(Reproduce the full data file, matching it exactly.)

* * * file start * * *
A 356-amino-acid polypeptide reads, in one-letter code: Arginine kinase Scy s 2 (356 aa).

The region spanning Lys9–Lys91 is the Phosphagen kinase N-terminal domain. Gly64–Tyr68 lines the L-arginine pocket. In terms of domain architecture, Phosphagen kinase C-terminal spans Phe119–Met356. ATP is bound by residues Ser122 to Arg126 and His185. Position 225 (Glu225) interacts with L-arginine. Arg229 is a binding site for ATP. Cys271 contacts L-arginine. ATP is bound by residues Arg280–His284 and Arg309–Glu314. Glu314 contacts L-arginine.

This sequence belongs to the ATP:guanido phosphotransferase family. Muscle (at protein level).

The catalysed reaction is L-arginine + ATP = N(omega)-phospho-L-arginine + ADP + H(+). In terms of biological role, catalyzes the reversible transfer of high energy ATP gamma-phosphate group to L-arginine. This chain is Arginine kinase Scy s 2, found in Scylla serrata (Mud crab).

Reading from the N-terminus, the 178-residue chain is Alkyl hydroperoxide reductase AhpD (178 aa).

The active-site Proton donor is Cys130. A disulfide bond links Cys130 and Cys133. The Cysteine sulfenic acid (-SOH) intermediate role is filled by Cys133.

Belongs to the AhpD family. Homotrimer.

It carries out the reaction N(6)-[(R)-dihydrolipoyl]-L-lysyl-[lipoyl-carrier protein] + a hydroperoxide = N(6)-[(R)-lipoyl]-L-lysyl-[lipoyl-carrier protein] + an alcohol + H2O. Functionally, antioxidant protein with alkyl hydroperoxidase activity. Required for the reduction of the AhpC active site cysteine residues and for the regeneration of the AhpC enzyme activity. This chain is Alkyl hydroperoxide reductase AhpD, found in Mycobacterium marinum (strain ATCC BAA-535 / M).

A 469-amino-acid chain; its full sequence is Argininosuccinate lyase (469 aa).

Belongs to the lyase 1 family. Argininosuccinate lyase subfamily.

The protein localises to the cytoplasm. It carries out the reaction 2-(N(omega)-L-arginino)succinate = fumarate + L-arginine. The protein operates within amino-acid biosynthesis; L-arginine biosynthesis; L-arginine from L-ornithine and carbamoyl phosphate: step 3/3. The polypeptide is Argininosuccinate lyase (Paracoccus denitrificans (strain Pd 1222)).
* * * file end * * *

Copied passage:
A 356-amino-acid polypeptide reads, in one-letter code: Arginine kinase Scy s 2 (356 aa).

The region spanning Lys9–Lys91 is the Phosphagen kinase N-terminal domain. Gly64–Tyr68 lines the L-arginine pocket. In terms of domain architecture, Phosphagen kinase C-terminal spans Phe119–Met356. ATP is bound by residues Ser122 to Arg126 and His185. Position 225 (Glu225) interacts with L-arginine. Arg229 is a binding site for ATP. Cys271 contacts L-arginine. ATP is bound by residues Arg280–His284 and Arg309–Glu314. Glu314 contacts L-arginine.

This sequence belongs to the ATP:guanido phosphotransferase family. Muscle (at protein level).

The catalysed reaction is L-arginine + ATP = N(omega)-phospho-L-arginine + ADP + H(+). In terms of biological role, catalyzes the reversible transfer of high energy ATP gamma-phosphate group to L-arginine. This chain is Arginine kinase Scy s 2, found in Scylla serrata (Mud crab).

Reading from the N-terminus, the 178-residue chain is Alkyl hydroperoxide reductase AhpD (178 aa).

The active-site Proton donor is Cys130. A disulfide bond links Cys130 and Cys133. The Cysteine sulfenic acid (-SOH) intermediate role is filled by Cys133.

Belongs to the AhpD family. Homotrimer.

It carries out the reaction N(6)-[(R)-dihydrolipoyl]-L-lysyl-[lipoyl-carrier protein] + a hydroperoxide = N(6)-[(R)-lipoyl]-L-lysyl-[lipoyl-carrier protein] + an alcohol + H2O. Functionally, antioxidant protein with alkyl hydroperoxidase activity. Required for the reduction of the AhpC active site cysteine residues and for the regeneration of the AhpC enzyme activity. This chain is Alkyl hydroperoxide reductase AhpD, found in Mycobacterium marinum (strain ATCC BAA-535 / M).

A 469-amino-acid chain; its full sequence is Argininosuccinate lyase (469 aa).

Belongs to the lyase 1 family. Argininosuccinate lyase subfamily.

The protein localises to the cytoplasm. It carries out the reaction 2-(N(omega)-L-arginino)succinate = fumarate + L-arginine. The protein operates within amino-acid biosynthesis; L-arginine biosynthesis; L-arginine from L-ornithine and carbamoyl phosphate: step 3/3. The polypeptide is Argininosuccinate lyase (Paracoccus denitrificans (strain Pd 1222)).